Rome November 2009
Trip Start Mar 30, 2009
37Trip End Ongoing
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Rome is the eternal city, 2765 years old, according to the suckling wolf story. It was the largest city on earth at about 1,000,000 residents during the Imperial period, then vacated to 20,000 during the Middle Ages, back to about 3 million today. It has had so many rich historical periods that the museums are specialized – Prehistoric, Etruscan, Egyptian, Early Medieval, High Medieval, Papal Gifts, Construction discoveries, Municipal Gifts, Imperial Rome, Jewish, Public Baths, Renaissance, Post Renaissance, Papal collections, Cardinal collections, Family Collections, Modern, Contemporary, Pasta, Archaeological, Catacombs, and Literary
the Vatican Museums – acquisitions and commissions enabled by indescribable, sustained wealth and power. Nothing else like it, beyond financial measure. 6 square foot Raphael paintings sell for $50 million. He painted something like 6,000 sf in the Vatican. The value of the Sistine Chapel? Money has no meaning. The last pope started a modern art gallery in 1973, in order to display a collection that was largely donated by artists over the past 2 centuries just to claim that they had paintings in the Vatican – Van Gogh, DeChirico, Feininger, Kandinsky, Bottero, Severini – 30 rooms of art, an afterthought in Vatican terms, but a world renowned billion dollar collection on its own.
No place knows culture like Rome. Beijing, Athens, Cairo, Istanbul have their depth, but no place commands influence in art, architecture, history, politics, military and style like Rome. The City learned to bury its treasures during times of war, having been sacked dozens of times. With lots of treasures and lots of sackings, Rome’s subsoil is still a gold mine of culture. Populations were often dispersed, records of the burials lost. It was common during the centuries, as it is today, to unearth spectacular intact Greek and Roman artifacts, like the Laocoon sculpture, commissioned and transported to Rome from Rhodes in the 1st century BC, but lost for centuries under Nero’s Golden House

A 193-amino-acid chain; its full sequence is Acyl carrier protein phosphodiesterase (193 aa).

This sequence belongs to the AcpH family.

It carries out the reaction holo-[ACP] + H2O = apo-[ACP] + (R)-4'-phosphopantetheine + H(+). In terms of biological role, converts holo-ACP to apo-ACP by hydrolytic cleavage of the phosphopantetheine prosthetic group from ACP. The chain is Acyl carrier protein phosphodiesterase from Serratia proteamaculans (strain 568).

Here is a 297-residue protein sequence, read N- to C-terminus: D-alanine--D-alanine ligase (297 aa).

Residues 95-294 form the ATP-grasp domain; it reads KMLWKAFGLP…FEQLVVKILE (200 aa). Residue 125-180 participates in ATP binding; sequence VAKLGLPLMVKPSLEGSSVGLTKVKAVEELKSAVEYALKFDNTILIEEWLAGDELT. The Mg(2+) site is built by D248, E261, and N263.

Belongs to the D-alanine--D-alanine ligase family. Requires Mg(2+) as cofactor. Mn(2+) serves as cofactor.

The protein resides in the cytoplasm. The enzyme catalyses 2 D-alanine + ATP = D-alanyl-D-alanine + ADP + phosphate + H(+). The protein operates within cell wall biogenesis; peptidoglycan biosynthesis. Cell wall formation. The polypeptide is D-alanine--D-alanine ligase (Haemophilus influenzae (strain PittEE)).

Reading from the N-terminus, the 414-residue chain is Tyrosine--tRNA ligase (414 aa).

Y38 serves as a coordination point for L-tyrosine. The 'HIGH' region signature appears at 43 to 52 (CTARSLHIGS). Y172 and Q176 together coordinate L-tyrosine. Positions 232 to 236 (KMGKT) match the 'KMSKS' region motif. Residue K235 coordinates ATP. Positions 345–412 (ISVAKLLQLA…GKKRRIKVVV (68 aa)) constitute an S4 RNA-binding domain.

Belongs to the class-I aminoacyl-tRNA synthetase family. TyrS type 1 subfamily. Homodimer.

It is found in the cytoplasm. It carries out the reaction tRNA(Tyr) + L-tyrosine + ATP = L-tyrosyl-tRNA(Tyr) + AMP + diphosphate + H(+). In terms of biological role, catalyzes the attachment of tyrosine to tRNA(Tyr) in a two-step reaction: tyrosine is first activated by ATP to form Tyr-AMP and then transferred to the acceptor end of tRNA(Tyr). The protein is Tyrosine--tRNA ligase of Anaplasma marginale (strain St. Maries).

The architecture, monuments, palaces, and ruins track Western history. You can see where Caesar was stabbed in 44 BC, where Hadrian bought his fruit, where Caligula partied, where Michaelangelo wrote poetry, where Caravaggio murdered one of his critics, where Leonardo played practical jokes, where Mussolini entertained Hitler.
Rome has always been serious about its image. The City was built to have substance. Romans invented concrete and they have continued to build with the most enduring materials available. You won’t find any particle board in Santa Maria Maggiore. Street curbs and gutters are marble, fences are cast iron, many streets are granite, garbage bins are terrazzo. The Palazzos of the wealthy are astounding constructions, many of them now housing the museums noted above, some converted to public use like the American Embassy in Palazzo Margherita and the French Embassy in Palazzo Farnese. The Barberini Palace is a masterwork of the Renaissance by Bernini and Borromini who were pitted against each other to construct the most elaborate of the papal residences. 400 years later, the debate continues as to who won.
Rome is an amusing background for pop culture, a role it has played for 25 centuries. Spectacles in the Colloseum included wild animals and exotic, though unwilling, people from all parts of Europe and Africa
The place can be so profound and so trivial. Piazza Navona, an oval laid out 2000 years ago as an arena, and occasionally flooded for battle re-enactments just for the fun of it, where the Bernini statue 'The Four Rivers” is placed and Borromini’s masterpiece church Sante Agnes in Agone is situated, and world famous restaurant Tre Scalini hosted Gregory Peck, Audrey Hepburn, and Eddie Albert, is now filled with circus stalls that look like they belong on a vacant lot in Philomath, hawking the most inane of throwaway souvenirs. It’s pathetic, appalling and inspirational.